FWIW, a friend approached our pastor who had thoughts about becoming a spiritual director. Although he advised her about classes given at a nearby seminary, he told her a degree or specialized training does NOT make an authentic spiritual director. In a sense, it is a calling from God and special gifts and graces are needed. He specifically asked her if her desire to pursue this came from her own aspiration. When she answered in the affirmative, he advised her that people are normally called into this specialized area by others who recognize their giftedness and their focus on personal holiness. She registered anyway, went one semester and said she had prayerfully discerned this was not something she should pursue.


#12

Tigg, I think you have a good perspective here.

I agree that training can’t make a spiritual director. On the other hand, it does show a level of commitment from a person. Anyone can call themselves a spiritual director, no matter their background. (Hence, “caveat emptor” for people seeking direction.) So someone with certification/education/background at least says they’re serious about it, it’s not a game to them.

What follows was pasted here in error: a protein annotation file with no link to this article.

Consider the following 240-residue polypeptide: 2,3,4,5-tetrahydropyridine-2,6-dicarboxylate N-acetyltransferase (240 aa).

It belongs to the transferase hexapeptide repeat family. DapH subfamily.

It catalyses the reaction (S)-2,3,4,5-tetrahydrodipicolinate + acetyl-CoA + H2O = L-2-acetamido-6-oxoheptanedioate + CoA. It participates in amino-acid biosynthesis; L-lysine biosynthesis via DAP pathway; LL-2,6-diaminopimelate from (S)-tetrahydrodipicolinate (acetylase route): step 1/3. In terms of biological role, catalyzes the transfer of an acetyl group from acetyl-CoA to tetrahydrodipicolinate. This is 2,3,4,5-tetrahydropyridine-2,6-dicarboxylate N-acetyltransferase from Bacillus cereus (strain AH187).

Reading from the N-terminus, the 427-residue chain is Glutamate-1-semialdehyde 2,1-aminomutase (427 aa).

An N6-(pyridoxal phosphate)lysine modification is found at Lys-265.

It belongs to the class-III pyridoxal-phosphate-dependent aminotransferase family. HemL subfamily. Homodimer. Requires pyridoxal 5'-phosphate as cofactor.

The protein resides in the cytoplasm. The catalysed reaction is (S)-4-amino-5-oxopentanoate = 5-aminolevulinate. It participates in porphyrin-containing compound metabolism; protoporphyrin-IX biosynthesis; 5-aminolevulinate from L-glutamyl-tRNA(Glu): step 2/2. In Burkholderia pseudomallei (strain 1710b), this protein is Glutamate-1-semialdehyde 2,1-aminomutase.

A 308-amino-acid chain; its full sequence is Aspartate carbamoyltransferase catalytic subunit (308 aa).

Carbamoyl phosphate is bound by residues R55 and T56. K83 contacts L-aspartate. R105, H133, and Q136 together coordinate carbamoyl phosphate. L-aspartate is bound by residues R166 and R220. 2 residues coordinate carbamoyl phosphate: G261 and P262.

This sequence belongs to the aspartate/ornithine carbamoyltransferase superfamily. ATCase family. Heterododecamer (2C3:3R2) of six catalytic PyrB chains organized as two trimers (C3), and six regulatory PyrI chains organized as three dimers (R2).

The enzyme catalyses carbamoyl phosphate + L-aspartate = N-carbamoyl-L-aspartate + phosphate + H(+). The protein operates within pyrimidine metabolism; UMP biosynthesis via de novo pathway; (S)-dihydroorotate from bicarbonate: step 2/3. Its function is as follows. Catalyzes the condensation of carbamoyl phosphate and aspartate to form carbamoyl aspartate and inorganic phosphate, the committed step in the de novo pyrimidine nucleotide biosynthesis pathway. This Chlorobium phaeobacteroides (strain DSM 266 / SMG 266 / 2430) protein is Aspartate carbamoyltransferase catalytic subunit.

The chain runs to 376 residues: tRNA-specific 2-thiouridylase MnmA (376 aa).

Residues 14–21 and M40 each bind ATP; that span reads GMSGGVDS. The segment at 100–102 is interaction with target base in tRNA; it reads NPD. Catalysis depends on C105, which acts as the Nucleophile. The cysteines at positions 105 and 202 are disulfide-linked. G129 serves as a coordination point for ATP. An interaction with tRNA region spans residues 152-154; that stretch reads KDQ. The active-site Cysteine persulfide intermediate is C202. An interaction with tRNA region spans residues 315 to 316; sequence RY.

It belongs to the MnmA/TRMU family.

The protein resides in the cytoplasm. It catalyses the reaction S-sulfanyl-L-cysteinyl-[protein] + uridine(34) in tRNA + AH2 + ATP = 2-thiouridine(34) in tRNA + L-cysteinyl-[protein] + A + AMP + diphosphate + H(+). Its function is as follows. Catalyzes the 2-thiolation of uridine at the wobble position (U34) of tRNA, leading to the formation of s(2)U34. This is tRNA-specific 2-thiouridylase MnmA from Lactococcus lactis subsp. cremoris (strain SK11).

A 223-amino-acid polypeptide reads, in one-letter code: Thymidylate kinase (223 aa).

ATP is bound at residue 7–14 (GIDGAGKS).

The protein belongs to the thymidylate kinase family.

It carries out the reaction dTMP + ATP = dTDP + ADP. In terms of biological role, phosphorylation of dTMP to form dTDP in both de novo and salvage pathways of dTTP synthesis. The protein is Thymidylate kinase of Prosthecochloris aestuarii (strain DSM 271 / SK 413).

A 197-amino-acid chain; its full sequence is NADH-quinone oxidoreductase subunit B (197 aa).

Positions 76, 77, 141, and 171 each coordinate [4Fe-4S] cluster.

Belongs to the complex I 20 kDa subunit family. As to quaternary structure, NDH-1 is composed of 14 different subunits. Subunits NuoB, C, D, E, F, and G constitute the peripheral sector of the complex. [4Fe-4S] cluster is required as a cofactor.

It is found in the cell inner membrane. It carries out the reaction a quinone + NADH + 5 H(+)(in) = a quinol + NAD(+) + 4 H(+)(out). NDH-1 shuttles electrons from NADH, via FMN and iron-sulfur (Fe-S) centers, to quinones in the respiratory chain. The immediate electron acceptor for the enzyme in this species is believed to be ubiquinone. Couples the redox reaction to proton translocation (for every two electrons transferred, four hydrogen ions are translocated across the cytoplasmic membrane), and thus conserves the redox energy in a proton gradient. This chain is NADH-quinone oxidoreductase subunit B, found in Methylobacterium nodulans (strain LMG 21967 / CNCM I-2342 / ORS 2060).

I also agree that one sign that this is where you are called is that people seek you out for this type of discussion. That’s also one of the signs that the program I was in looked for. I think that for most of us, it was an opportunity to get formal education in an area that people already seemed to think we knew about.


#13

Thank you! We’re on the same page.


#14

I would ask your local diocese regarding the availability of any training programs in your area. I know the two programs in Montreal, Quebec, require students to do the following: 1) Have been in spiritual direction for a good year before beginning. 2) As one does the academic work, they do internships and work under spiritual directors before they are qualified. These two programs range between 2 to 4 years so it will take some time to complete. 3) Continue spiritual direction throughout the program.

I imagine other programs will have these three components. If they don’t, I would question the authenticy of them because internships will give a person a great accountability system and help one learn how to direct one through God’s wonderful journey he has planned.


#15

The new community known as the Brides of the Victorious Lamb would know. I believe SD training was part of their formation because they intended to be such.

bridesofthevictoriouslamb.com/

What’s been said above is SD “viewed through a Jesuit lens,” as my own Dominican SD put it.

Dominicans are very hands-off; refer the directee to the spiritual classics; and have them check in if there’s a problem.

Blessings,
Cloisters


#16